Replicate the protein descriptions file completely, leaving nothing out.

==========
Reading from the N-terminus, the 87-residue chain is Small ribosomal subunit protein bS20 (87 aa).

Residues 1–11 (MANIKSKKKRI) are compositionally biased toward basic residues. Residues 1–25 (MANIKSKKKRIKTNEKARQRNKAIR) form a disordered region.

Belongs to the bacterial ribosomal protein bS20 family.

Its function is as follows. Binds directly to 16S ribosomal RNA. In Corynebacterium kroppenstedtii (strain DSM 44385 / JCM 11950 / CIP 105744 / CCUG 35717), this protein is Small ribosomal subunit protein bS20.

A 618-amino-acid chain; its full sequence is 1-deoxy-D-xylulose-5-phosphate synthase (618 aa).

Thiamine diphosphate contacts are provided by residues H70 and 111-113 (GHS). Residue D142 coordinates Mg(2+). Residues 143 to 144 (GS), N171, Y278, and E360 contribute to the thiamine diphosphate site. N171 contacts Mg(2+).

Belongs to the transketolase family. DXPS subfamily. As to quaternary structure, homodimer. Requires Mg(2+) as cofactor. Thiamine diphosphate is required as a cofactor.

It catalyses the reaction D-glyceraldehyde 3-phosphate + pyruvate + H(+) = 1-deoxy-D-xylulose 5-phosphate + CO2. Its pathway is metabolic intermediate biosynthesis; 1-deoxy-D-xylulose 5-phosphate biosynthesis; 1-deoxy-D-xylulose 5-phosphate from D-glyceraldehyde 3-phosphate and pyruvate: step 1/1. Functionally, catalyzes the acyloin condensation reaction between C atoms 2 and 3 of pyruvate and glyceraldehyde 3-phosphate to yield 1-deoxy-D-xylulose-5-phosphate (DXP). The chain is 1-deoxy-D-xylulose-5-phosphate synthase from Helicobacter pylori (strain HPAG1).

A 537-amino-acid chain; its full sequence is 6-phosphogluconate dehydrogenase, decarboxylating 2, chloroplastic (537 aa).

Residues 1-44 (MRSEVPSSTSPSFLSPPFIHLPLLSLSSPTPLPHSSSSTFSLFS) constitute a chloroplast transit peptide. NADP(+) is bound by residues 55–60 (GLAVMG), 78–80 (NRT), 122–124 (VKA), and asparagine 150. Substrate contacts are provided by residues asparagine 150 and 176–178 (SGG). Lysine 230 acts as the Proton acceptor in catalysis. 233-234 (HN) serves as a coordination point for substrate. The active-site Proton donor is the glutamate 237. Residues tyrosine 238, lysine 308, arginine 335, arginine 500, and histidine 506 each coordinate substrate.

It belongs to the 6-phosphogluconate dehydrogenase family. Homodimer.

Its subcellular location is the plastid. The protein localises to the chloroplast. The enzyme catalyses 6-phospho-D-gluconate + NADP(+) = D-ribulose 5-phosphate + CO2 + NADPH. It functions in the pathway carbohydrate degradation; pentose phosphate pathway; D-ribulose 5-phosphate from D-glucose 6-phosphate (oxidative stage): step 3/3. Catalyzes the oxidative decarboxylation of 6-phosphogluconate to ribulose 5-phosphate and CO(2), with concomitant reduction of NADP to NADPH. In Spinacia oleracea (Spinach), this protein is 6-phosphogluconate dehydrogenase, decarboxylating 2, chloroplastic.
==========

Reading from the N-terminus, the 87-residue chain is Small ribosomal subunit protein bS20 (87 aa).

Residues 1–11 (MANIKSKKKRI) are compositionally biased toward basic residues. Residues 1–25 (MANIKSKKKRIKTNEKARQRNKAIR) form a disordered region.

Belongs to the bacterial ribosomal protein bS20 family.

Its function is as follows. Binds directly to 16S ribosomal RNA. In Corynebacterium kroppenstedtii (strain DSM 44385 / JCM 11950 / CIP 105744 / CCUG 35717), this protein is Small ribosomal subunit protein bS20.

A 618-amino-acid chain; its full sequence is 1-deoxy-D-xylulose-5-phosphate synthase (618 aa).

Thiamine diphosphate contacts are provided by residues H70 and 111-113 (GHS). Residue D142 coordinates Mg(2+). Residues 143 to 144 (GS), N171, Y278, and E360 contribute to the thiamine diphosphate site. N171 contacts Mg(2+).

Belongs to the transketolase family. DXPS subfamily. As to quaternary structure, homodimer. Requires Mg(2+) as cofactor. Thiamine diphosphate is required as a cofactor.

It catalyses the reaction D-glyceraldehyde 3-phosphate + pyruvate + H(+) = 1-deoxy-D-xylulose 5-phosphate + CO2. Its pathway is metabolic intermediate biosynthesis; 1-deoxy-D-xylulose 5-phosphate biosynthesis; 1-deoxy-D-xylulose 5-phosphate from D-glyceraldehyde 3-phosphate and pyruvate: step 1/1. Functionally, catalyzes the acyloin condensation reaction between C atoms 2 and 3 of pyruvate and glyceraldehyde 3-phosphate to yield 1-deoxy-D-xylulose-5-phosphate (DXP). The chain is 1-deoxy-D-xylulose-5-phosphate synthase from Helicobacter pylori (strain HPAG1).

A 537-amino-acid chain; its full sequence is 6-phosphogluconate dehydrogenase, decarboxylating 2, chloroplastic (537 aa).

Residues 1-44 (MRSEVPSSTSPSFLSPPFIHLPLLSLSSPTPLPHSSSSTFSLFS) constitute a chloroplast transit peptide. NADP(+) is bound by residues 55–60 (GLAVMG), 78–80 (NRT), 122–124 (VKA), and asparagine 150. Substrate contacts are provided by residues asparagine 150 and 176–178 (SGG). Lysine 230 acts as the Proton acceptor in catalysis. 233-234 (HN) serves as a coordination point for substrate. The active-site Proton donor is the glutamate 237. Residues tyrosine 238, lysine 308, arginine 335, arginine 500, and histidine 506 each coordinate substrate.

It belongs to the 6-phosphogluconate dehydrogenase family. Homodimer.

Its subcellular location is the plastid. The protein localises to the chloroplast. The enzyme catalyses 6-phospho-D-gluconate + NADP(+) = D-ribulose 5-phosphate + CO2 + NADPH. It functions in the pathway carbohydrate degradation; pentose phosphate pathway; D-ribulose 5-phosphate from D-glucose 6-phosphate (oxidative stage): step 3/3. Catalyzes the oxidative decarboxylation of 6-phosphogluconate to ribulose 5-phosphate and CO(2), with concomitant reduction of NADP to NADPH. In Spinacia oleracea (Spinach), this protein is 6-phosphogluconate dehydrogenase, decarboxylating 2, chloroplastic.